A Factor Augmentation Formulation of the Value of International Trade
We propose a normative assessment of the value of international trade that is rooted in production theory and embeds Ricardo’s 1817 formulation of the gains from trade into a multi-factor general equilibrium framework. Without imposing strong assumptions on consumer rationality or data from the economy’s autarky equilibrium, our formulation reveals information about both the magnitude and the sources of the gains from trade. A high quality data set on product and task-specific factor employments in 19th-century Japan permits us to apply this approach to answer the following counterfactual: What factor augmentation would have been necessary to compensate the economy for an overnight suspension of trade in its early trade years of 1865-1876? Over the entire period, we find that trade was revealed to be equivalent to a 5.5% increase in Japan's female labour force, a 3.3% increase in its male labour force and a 3.9% increase in its arable land. Efficiency losses associated with a counterfactual suspension of trade averaged between 6.3 and 7.7 percent of the economy’s productive capacity.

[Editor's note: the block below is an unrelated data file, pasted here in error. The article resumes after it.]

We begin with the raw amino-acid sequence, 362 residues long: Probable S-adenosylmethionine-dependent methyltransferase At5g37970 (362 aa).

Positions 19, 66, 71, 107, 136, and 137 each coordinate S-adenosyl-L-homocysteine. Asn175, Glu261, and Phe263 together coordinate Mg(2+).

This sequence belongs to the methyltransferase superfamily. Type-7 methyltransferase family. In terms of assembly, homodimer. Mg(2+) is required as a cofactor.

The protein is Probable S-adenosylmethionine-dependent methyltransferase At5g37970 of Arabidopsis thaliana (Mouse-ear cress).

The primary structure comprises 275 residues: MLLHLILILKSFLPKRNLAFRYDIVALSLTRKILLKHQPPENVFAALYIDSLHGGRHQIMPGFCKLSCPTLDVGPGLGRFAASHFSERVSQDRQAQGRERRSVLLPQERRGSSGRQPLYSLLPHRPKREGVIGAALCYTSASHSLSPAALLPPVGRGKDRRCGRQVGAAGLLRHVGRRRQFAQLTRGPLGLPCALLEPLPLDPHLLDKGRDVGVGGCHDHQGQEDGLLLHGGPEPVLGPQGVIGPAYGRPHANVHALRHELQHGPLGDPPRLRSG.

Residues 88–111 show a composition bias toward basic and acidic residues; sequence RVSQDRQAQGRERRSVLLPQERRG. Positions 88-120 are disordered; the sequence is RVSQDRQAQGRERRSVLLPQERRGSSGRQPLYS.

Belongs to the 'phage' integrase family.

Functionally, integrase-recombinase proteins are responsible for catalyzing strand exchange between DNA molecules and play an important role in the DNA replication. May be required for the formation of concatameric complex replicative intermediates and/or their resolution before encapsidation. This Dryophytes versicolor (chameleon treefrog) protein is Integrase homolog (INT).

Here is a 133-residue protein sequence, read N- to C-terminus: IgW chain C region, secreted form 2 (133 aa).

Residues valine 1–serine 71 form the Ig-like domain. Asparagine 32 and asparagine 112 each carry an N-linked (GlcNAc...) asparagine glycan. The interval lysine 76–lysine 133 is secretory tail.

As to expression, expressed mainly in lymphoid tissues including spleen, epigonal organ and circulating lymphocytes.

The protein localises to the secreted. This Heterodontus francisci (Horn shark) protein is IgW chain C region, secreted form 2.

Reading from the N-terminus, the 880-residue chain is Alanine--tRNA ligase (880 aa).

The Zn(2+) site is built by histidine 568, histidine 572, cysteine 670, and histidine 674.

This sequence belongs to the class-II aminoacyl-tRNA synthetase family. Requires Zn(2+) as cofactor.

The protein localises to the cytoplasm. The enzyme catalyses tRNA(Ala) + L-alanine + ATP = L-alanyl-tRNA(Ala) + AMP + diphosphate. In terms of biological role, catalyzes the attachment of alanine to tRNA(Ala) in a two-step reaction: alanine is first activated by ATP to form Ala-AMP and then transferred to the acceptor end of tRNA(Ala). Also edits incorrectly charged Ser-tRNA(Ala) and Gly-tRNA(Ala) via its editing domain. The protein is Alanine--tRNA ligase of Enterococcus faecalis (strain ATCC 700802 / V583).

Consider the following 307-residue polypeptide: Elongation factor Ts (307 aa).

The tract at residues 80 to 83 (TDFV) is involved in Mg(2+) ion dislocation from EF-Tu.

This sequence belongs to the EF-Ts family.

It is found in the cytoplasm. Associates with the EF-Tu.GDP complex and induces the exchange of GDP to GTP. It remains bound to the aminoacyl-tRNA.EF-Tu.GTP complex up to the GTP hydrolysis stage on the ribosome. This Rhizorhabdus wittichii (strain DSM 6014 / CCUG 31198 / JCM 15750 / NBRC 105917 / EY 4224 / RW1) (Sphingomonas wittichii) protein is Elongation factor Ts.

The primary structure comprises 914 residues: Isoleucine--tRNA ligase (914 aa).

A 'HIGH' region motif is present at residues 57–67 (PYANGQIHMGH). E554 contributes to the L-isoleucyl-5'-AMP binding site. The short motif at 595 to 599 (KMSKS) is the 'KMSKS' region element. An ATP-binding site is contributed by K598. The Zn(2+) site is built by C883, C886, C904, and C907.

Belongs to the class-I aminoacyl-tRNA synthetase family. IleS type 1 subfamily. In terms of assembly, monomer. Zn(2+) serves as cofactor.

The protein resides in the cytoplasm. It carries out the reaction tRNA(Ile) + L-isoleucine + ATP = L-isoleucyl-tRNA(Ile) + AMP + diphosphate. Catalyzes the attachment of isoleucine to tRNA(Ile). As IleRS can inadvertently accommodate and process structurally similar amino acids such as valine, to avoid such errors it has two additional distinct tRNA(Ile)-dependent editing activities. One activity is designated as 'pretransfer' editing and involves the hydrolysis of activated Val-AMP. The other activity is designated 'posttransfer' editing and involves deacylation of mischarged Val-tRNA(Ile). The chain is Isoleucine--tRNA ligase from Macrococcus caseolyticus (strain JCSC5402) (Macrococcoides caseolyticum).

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- Yong-Seok Choi & Pravin Krishna, 2004.
"The Factor Content of Bilateral Trade: An Empirical Test,"
Journal of Political Economy,
University of Chicago Press, vol. 112(4), pages 887-914, August.
- Yong_Seok Choi & Pravin Krishna, 2000. "The Factor Content of Bilateral Trade:an Empirical Test," Working Papers 2000-11, Brown University, Department of Economics.
- Keith E. Maskus, 1991. "Comparing International Trade Data and Product and National Characteristics Data for the Analysis of Trade Models," NBER Chapters,in: International Economic Transactions: Issues in Measurement and Empirical Research, pages 17-60 National Bureau of Economic Research, Inc.
- Daniel M. Bernhofen & John C. Brown, 2005. "An Empirical Assessment of the Comparative Advantage Gains from Trade: Evidence from Japan," American Economic Review, American Economic Association, vol. 95(1), pages 208-225, March. Full references (including those not matched with items on IDEAS)
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